8) France has some beautiful cities and there are a few that constantly battle to be my favourite, what is your favourite French city and why?
Susanne: I adore Paris. I would have loved to have lived there permanently. So many reasons; the food, the culture, the friendly (yes, I swear) people, the buzz and all the different historical parts and museums and art galleries and boutiques and cute restaurants…
9) How does France inspire your writing?
Susanne: First of all, the many beautiful vistas, and then the history and the beautiful architecture. So much more, the air and smells of Provence, the buzz of Paris, the food and wine. The elegance of the women. The handsome men. And the language.
10) With plenty of space and lovely scenery France is a great place to explore. If you were to take a day off from writing where in France would you go?
Susanne: I would go to Provence. Especially Antibes, which has all of the things I love about France, plus the sunshine and the glorious, azure Mediterranean.
Finally, your latest novel The Road Trip, sees two characters travelling through France in a convertible (my dream holiday), can you let us have a sneak peek at some of the places they visit and things they experience?
Maddy and Leanne have a special dream of driving through Paris in a sports car, like in the song ‘The Ballad of Lucy Jordan’, so they do just that. A snippet:
They continued up Rue de Rivoli, driving slowly, the top down, with Leanne humming the tune of ‘The Ballad of Lucy Jordan’ while she drove. ‘Oh, this is what I dreamed of,’ she said with a blissful smile. ‘I can die happy now.’
‘Thank God for that.’ Maddy managed to take a few shots of Leanne at the wheel with a backdrop of the shopfronts of Rue de Rivoli, and the Luxor Obelisk as they drove across Place de la Concorde. They continued up the Champs-Élysées, around Place Charles de Gaulle, glancing up at the magnificent Arc de Triomphe while all around them traffic roared and car horns tooted.
Then they go and visit the famous cathedral in Chartres which, apart from La Sainte Chapelle in Paris, has the most beautiful stained-glass windows in France.
The cathedral of Chartres was mind-blowing to Maddy. Not expecting anything more than an old Gothic church, she nearly stopped breathing when she looked up and saw the vast stained-glass windows, their jewel colours glowing in the dim light, throwing splashes of red, green and blue on the stone floor. She had read in the guidebook that the cathedral was built in 1260 on the foundations of an earlier church that had burnt down in the previous century, but she had had no idea of its magnificence. Awestruck, she stood there, looking up and marvelling at the still vivid hues and beautiful shapes.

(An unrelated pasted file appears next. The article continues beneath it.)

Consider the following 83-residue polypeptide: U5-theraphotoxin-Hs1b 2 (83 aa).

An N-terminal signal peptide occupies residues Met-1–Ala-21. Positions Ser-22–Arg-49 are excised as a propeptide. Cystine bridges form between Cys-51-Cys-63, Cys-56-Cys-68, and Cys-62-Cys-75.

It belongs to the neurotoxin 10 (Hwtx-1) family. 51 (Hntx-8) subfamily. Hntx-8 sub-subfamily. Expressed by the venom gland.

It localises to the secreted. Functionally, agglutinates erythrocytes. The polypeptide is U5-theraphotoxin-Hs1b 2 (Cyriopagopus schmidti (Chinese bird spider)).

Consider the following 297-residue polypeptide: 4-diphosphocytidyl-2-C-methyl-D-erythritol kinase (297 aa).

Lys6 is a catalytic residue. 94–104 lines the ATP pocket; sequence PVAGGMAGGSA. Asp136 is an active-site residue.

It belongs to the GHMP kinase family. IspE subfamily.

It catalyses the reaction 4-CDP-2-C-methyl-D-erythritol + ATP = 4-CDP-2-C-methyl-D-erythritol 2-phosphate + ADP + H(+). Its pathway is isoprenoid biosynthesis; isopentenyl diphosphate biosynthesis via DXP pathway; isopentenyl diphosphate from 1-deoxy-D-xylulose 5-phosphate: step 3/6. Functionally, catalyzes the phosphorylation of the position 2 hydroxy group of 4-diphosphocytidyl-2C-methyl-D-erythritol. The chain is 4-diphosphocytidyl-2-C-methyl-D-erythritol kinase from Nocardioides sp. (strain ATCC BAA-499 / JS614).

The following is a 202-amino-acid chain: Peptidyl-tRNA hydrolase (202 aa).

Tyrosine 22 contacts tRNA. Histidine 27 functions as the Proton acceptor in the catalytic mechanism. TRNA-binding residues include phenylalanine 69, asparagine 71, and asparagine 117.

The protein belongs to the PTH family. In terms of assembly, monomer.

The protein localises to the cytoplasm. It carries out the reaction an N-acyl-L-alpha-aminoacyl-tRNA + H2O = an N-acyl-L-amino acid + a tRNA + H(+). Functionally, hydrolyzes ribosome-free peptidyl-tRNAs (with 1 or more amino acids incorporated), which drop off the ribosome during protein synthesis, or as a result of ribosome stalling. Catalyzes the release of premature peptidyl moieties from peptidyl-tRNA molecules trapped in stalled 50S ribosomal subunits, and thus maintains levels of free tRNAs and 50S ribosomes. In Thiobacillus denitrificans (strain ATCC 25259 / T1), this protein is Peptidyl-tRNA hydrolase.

After that, they head south to Provence, where they stop off first in Orange to see the Roman Theatre, which is truly amazing.
Leanne and Maddy spent an enjoyable half hour walking up and down the different levels of the amphitheatre, amazed at the ancient site and the history behind it. They finally sat down on one of the seats at the very top, looking down at the half circle that made up the front of the theatre. Up here, they were hit by the magnitude of the edifice, and how the stage down there seemed to echo with voices from the past. The sense of history was so strong, they could nearly see ghostly figures in strange costumes moving around, hear the applause from the people on the packed terraces and smell dusty air, thick with atmosphere.
They continue on to Gordes and the lavender fields of the Abbey of Notre Dame de Senanque before they finally arrive in Nice. Then they go to Vence, a little town in the hills above the city, where Leanne’s father has a big villa.
Wow! Thank you for taking the time to answer some questions about France and you and giving us a great teaser for the book.
You can read my review of The Road Trip here and follow Susanne here:
The Road Trip is available in ebook and paperback format and links to Amazon can be found below. If you like to travel in France, you’ll love The Road Trip and it’s currently only 99p for the kindle version – bargain!